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Home » Economic Geography, Elections, Europe, GeoNotes

Mapping the 2013 Swiss Referendum: Executive Compensation

Submitted by on March 23, 2013 – 7:38 pm 11 Comments |  
Switzerland Executive Compensation Election Map2In the Swiss referendum of 2013, voters overwhelming approved a measure to limit executive compensation. Despite the fact that opponents outspent proponents 40 fold, and despite warning that the move would “undermine the country’s investor-friendly image,” 68 percent of voters approved the initiative.

As specified by the Wikipedia, the measure will:

  • require an annual vote by shareholders for the president and other members of the management board of directors, members of the remuneration committee, and any advisory board and executive officers of the organisation.
  • require the articles of association to include bonus schemes and pay plans for directors and executive officers, any loans granted to such employees, the number of mandates outside the organisation, and the duration of employment contracts of executive officers.
  • ban advance and severance packages.
  • ban corporate proxy and the representation of shareholders by depository banks.
  • requires pension funds to disclose the way it votes, and to vote in the interests of pension policyholders.

The geographical patterns revealed by the vote on this measure are not pronounced. All parts of the country voted in favor the measure, although support varied from tepid to overwhelming, as can be seen on the map. But unlike the family law issue, spatial generalization about the voting pattern are not easy to make, whether in regard to language or the degree of urbanization. Nor is there any correlation with religion, as can be seen in the map below. At the canton level, the central cantons that formed the original core of the Swiss state were slightly less inclined to support the measure than most of the rest of the country, but that is about all that one can conclude.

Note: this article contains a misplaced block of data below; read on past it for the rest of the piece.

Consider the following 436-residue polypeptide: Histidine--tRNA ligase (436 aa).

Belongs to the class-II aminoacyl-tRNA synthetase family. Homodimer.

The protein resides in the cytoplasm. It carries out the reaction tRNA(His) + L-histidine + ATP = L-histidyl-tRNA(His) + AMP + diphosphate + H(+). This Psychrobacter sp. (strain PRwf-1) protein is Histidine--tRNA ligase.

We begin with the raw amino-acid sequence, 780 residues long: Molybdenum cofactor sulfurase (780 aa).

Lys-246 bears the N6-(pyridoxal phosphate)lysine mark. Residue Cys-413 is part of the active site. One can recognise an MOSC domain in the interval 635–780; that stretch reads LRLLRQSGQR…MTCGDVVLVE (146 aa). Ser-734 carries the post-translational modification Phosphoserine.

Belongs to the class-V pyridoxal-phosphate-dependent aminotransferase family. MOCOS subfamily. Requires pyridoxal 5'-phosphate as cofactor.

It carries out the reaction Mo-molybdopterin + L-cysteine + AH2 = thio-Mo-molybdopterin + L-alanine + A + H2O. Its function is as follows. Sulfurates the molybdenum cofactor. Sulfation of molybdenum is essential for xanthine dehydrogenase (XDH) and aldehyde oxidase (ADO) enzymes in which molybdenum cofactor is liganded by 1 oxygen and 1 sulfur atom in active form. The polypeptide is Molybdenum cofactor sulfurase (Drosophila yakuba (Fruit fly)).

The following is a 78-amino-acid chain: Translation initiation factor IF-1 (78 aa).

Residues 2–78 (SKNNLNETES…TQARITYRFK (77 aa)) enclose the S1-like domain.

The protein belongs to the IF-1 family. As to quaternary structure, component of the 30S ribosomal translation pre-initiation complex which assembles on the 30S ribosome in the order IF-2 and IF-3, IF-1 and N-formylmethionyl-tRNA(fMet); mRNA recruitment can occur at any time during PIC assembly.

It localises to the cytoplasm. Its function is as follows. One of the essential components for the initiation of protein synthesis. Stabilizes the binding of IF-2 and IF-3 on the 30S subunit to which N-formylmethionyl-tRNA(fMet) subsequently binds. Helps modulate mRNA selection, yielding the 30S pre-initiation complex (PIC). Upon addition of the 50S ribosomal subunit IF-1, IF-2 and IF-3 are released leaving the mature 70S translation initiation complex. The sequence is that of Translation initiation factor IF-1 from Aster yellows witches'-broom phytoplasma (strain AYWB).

Switzerland Executive Compensation Election Map1This Electoral Politics map does, however, depict differences at the district level, unlike yesterday’s map of the family-law measure, which showed only the canton level. Here we can see profound disparities across Bern, Switzerland’s second-most populous canton. The French-speaking area in the north, Bernese Jura, overwhelmingly supported the measure, whereas Obersimmental-Saanen in the southwest barely gave it a majority of its votes. Intriguingly, Obersimmental-Saanen includes Gstaad, described by the Wikipedia as “a major ski resort and a popular destination amongst high-class society and the international Jet set” that also hosts “some of the world’s most prestigious and academically intensive boarding schools, such as Institute Le Rosey and Gstaad International School.”

Switzerland Bern Religion MapIn central Switzerland, Obwalden canton also saw a close contest. This area is noted for its fiscal conservatism. As the Wikipedia states, “In 2007 Obwalden replaced the former degressive income tax (lower tax rates for higher incomes) with a flat 1.8% income tax, which is the lowest in the country.”